Building and maintaining human capacity is a race of endurance in which policymakers must invest in local capabilities, even if this requires time and patience. For instance, in Chile’s highly liberalized electricity market, the government assumed the role of energy planning in coordination with a new independent system operator but chose local research university centers (i.e., the Energy Institute of Universidad de Chile) as knowledge partners. This arrangement enabled the country to maintain and expand the pool of expertise both within government institutions and in an academic setting, maintain a stream of training, and encourage local research institutions to expand into industrial consulting.


The Mexican example highlights that tools, responsibilities, and funding are all means by which governments can create the conditions for maintaining local planning capabilities. These insights are relevant to the international community. Development and climate programs should prioritize working with local institutions, even if less expedient than international consultants. Ultimately, governments and utilities are best placed to think about the multiple benefits and uses of planning tools, assign responsibilities, and channel funding to maintain modeling capacity. In the case of Mexico, openness to international consulting markets and a robust system operator satisfied the Ministry of Energy’s most critical short-term planning needs, but along the way, the country lost a fantastic source of local knowledge and skill. The good news is that rebuilding capabilities is always possible.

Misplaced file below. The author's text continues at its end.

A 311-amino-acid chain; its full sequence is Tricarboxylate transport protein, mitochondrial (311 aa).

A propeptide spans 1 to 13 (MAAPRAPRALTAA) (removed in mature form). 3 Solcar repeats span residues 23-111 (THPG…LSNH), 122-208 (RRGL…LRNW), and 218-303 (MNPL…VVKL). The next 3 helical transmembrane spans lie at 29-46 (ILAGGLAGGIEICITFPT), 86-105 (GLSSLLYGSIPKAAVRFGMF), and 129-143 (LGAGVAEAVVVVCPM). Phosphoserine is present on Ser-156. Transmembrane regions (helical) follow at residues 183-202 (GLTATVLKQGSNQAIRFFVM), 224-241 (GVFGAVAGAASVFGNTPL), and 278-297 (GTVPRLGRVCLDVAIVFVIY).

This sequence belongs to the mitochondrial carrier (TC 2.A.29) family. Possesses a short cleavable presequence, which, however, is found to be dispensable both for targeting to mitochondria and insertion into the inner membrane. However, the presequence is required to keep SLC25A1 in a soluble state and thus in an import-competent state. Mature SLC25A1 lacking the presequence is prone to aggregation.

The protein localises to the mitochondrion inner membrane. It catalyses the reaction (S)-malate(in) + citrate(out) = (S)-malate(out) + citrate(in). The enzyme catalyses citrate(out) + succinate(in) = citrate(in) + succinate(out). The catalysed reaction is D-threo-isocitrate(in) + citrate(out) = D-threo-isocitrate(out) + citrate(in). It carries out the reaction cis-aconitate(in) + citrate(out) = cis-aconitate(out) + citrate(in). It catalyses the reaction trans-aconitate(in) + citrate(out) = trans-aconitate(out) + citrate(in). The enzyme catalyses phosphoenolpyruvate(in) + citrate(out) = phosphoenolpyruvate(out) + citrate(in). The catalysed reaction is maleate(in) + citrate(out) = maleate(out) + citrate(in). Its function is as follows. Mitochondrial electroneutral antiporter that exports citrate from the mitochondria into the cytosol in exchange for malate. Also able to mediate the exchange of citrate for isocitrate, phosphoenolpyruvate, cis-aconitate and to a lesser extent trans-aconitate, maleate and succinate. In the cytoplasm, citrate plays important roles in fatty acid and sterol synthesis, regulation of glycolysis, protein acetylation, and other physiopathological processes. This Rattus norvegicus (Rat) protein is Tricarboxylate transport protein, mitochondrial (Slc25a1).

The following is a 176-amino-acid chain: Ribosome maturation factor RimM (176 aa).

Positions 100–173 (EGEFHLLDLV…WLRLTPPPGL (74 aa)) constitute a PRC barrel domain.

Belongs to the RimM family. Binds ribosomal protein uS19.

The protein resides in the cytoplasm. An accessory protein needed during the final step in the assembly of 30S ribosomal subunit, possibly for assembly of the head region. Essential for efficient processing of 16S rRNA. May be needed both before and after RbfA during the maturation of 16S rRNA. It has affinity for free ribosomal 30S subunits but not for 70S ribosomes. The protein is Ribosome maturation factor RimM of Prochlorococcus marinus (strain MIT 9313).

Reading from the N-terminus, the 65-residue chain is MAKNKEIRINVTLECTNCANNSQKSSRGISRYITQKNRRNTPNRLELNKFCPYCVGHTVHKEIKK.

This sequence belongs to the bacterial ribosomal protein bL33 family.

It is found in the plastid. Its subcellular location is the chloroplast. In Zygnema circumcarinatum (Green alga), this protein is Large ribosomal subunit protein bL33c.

1.  See Richard M. Locke and Rachel L. Wellhausen (eds). 2015. Production in the Innovation Economy. Cambridge: MIT Press; and Gary Herrigel. 2010. Manufacturing Possibilities: Creative Action and Industrial Recomposition in the United States, Germany, and Japan. Oxford: Oxford University Press.
  2.  Mexico is inhabited by about 130 million people, has a 99.5% electrification rate, and a land area equivalent to South Africa and Botswana combined or continental Europe west of Berlin. The country’s power system has more than 80 GW of installed generation capacity and about 100 thousand km of transmission lines.